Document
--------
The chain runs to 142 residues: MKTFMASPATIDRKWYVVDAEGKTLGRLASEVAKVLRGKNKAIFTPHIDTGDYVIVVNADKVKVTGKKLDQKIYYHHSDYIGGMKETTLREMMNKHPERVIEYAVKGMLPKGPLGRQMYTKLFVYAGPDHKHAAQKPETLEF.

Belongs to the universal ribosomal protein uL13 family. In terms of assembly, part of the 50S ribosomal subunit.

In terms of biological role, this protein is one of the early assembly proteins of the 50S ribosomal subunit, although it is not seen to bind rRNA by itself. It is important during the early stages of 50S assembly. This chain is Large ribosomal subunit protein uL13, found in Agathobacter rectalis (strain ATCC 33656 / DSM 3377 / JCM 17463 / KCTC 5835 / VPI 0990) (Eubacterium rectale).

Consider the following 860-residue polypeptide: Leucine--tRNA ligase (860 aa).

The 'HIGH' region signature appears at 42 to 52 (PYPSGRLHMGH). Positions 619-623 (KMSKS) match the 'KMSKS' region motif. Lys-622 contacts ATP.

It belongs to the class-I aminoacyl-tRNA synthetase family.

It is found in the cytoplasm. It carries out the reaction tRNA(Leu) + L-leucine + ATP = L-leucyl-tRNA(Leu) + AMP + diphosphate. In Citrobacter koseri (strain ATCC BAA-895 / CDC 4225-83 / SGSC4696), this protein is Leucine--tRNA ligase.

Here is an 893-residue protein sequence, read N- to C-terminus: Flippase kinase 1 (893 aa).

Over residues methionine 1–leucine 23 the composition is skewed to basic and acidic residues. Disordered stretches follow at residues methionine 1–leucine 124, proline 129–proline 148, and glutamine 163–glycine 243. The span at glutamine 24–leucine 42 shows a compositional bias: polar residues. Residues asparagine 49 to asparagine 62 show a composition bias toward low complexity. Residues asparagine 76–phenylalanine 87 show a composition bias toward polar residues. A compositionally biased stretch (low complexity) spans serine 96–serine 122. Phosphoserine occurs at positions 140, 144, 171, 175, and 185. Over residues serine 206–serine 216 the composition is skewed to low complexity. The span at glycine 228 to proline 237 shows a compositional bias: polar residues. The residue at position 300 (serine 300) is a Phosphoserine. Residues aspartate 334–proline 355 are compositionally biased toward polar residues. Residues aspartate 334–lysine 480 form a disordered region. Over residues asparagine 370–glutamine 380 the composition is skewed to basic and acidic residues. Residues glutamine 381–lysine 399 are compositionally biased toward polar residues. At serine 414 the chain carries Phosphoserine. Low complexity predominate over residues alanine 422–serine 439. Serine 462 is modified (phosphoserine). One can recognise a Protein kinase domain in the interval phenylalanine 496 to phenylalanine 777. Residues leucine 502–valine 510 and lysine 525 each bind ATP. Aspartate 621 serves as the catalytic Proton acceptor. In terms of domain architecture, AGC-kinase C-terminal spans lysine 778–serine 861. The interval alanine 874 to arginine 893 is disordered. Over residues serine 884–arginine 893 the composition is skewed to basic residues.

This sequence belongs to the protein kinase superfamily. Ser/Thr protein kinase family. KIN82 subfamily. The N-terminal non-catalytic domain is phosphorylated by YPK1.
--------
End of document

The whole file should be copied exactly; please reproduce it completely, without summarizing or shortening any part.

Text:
The chain runs to 142 residues: MKTFMASPATIDRKWYVVDAEGKTLGRLASEVAKVLRGKNKAIFTPHIDTGDYVIVVNADKVKVTGKKLDQKIYYHHSDYIGGMKETTLREMMNKHPERVIEYAVKGMLPKGPLGRQMYTKLFVYAGPDHKHAAQKPETLEF.

Belongs to the universal ribosomal protein uL13 family. In terms of assembly, part of the 50S ribosomal subunit.

In terms of biological role, this protein is one of the early assembly proteins of the 50S ribosomal subunit, although it is not seen to bind rRNA by itself. It is important during the early stages of 50S assembly. This chain is Large ribosomal subunit protein uL13, found in Agathobacter rectalis (strain ATCC 33656 / DSM 3377 / JCM 17463 / KCTC 5835 / VPI 0990) (Eubacterium rectale).

Consider the following 860-residue polypeptide: Leucine--tRNA ligase (860 aa).

The 'HIGH' region signature appears at 42 to 52 (PYPSGRLHMGH). Positions 619-623 (KMSKS) match the 'KMSKS' region motif. Lys-622 contacts ATP.

It belongs to the class-I aminoacyl-tRNA synthetase family.

It is found in the cytoplasm. It carries out the reaction tRNA(Leu) + L-leucine + ATP = L-leucyl-tRNA(Leu) + AMP + diphosphate. In Citrobacter koseri (strain ATCC BAA-895 / CDC 4225-83 / SGSC4696), this protein is Leucine--tRNA ligase.

Here is an 893-residue protein sequence, read N- to C-terminus: Flippase kinase 1 (893 aa).

Over residues methionine 1–leucine 23 the composition is skewed to basic and acidic residues. Disordered stretches follow at residues methionine 1–leucine 124, proline 129–proline 148, and glutamine 163–glycine 243. The span at glutamine 24–leucine 42 shows a compositional bias: polar residues. Residues asparagine 49 to asparagine 62 show a composition bias toward low complexity. Residues asparagine 76–phenylalanine 87 show a composition bias toward polar residues. A compositionally biased stretch (low complexity) spans serine 96–serine 122. Phosphoserine occurs at positions 140, 144, 171, 175, and 185. Over residues serine 206–serine 216 the composition is skewed to low complexity. The span at glycine 228 to proline 237 shows a compositional bias: polar residues. The residue at position 300 (serine 300) is a Phosphoserine. Residues aspartate 334–proline 355 are compositionally biased toward polar residues. Residues aspartate 334–lysine 480 form a disordered region. Over residues asparagine 370–glutamine 380 the composition is skewed to basic and acidic residues. Residues glutamine 381–lysine 399 are compositionally biased toward polar residues. At serine 414 the chain carries Phosphoserine. Low complexity predominate over residues alanine 422–serine 439. Serine 462 is modified (phosphoserine). One can recognise a Protein kinase domain in the interval phenylalanine 496 to phenylalanine 777. Residues leucine 502–valine 510 and lysine 525 each bind ATP. Aspartate 621 serves as the catalytic Proton acceptor. In terms of domain architecture, AGC-kinase C-terminal spans lysine 778–serine 861. The interval alanine 874 to arginine 893 is disordered. Over residues serine 884–arginine 893 the composition is skewed to basic residues.

This sequence belongs to the protein kinase superfamily. Ser/Thr protein kinase family. KIN82 subfamily. The N-terminal non-catalytic domain is phosphorylated by YPK1.